Saluting the General

Bob Knight's sudden resignation at Texas Tech Monday afternoon apparently ends one of the most fascinating careers in the history of college basketball. Knight might be the Hillary Clinton of college coaches. Knight was and is a polarizing figure that 90 percent of the people either love or despise.

I have always been in the ten percent that clearly sees both the good and bad in the man Dick Vitale dubbed "The General". Robert Montgomery Knight was a successful coach, exceptional teacher, developer of character, stickler for the rules and demander of excellence. He was also a bully and a boor. He was a man who commanded and demanded respect, but all too rarely displayed it to others. He thought nothing of insulting members of the media for having the temerity to ask a question he didn't appreciate. He frequently bullied and verbally abused adult men who served as coordinators of NCAA basketball tournament press conferences.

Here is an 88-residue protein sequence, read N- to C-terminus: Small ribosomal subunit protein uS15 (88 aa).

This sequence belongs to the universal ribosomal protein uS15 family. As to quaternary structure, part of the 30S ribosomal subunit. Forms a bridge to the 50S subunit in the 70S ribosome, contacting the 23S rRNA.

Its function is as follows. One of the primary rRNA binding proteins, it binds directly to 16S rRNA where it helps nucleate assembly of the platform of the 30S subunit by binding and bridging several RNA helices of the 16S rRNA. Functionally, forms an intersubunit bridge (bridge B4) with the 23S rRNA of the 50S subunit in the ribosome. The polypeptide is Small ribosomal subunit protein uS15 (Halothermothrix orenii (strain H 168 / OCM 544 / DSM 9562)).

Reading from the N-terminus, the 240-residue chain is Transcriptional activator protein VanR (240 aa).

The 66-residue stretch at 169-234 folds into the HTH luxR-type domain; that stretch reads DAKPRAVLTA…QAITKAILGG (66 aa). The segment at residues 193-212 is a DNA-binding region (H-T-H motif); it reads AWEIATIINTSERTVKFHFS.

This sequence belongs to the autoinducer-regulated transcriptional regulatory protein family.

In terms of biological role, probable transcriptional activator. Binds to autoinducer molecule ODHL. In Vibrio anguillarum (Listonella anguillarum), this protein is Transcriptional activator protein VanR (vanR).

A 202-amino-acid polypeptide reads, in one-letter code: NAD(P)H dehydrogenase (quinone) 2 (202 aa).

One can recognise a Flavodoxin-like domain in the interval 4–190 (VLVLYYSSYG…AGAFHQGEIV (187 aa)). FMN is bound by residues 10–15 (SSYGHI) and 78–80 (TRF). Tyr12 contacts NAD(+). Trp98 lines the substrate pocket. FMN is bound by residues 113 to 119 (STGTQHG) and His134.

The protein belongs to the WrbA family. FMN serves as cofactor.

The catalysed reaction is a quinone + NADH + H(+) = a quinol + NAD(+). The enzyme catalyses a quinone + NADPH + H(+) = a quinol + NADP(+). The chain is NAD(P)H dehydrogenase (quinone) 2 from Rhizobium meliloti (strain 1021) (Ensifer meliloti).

I wouldn't want to play for him and I would never let my child play for him. I also have tremendous respect for what he accomplished on and off the court. I often wonder how big his legend would be if he had mastered the art of saving his venom for private, not public settings like his protégée Mike Krzyzewski.

Remarkable Record

Bob Knight steps down as the winningest coach in the history of college basketball with a 902-and-371 record. He won't hold the top spot for long; the aforementioned "Coach K" will catch him in a few years. Still, 902 victories is a staggering number. But there are other Knight numbers that are pretty amazing:

  • 3 NCAA Championships ('76, '81, '87)
  • 45 NCAA Tournament Wins
  • 28 NCAA Bids
  • 8 NIT Invitations (one title)
  • 29 20-win seasons
  • 4 30-win seasons

    Bob Knight did it all while feuding with rivals, real and imagined for more than forty years. He coached during seven U.S. Presidencies, starting with Richard Nixon. He won. He played by the rules and earned a place among the All-time greatest coaches in the game. It's a shame he chose to be such a jerk while doing so, but it stands to reason. After all when he became the winningest coach last season he had them play the Frank Sinatra classic, "My Way".

    Questions or comments? Contact's Larry Vettel

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